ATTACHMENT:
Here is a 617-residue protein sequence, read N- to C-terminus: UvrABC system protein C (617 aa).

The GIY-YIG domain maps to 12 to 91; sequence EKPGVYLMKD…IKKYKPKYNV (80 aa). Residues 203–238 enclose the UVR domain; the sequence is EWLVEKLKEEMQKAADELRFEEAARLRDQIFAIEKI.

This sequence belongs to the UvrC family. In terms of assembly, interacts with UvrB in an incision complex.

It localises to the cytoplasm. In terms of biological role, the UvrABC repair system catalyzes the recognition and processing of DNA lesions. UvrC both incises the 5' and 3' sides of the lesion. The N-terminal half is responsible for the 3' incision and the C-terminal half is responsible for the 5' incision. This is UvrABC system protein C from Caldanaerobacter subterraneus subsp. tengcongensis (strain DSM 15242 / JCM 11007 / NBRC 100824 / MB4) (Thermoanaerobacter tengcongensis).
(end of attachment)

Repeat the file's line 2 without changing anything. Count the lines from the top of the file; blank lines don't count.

The GIY-YIG domain maps to 12 to 91; sequence EKPGVYLMKD…IKKYKPKYNV (80 aa). Residues 203–238 enclose the UVR domain; the sequence is EWLVEKLKEEMQKAADELRFEEAARLRDQIFAIEKI.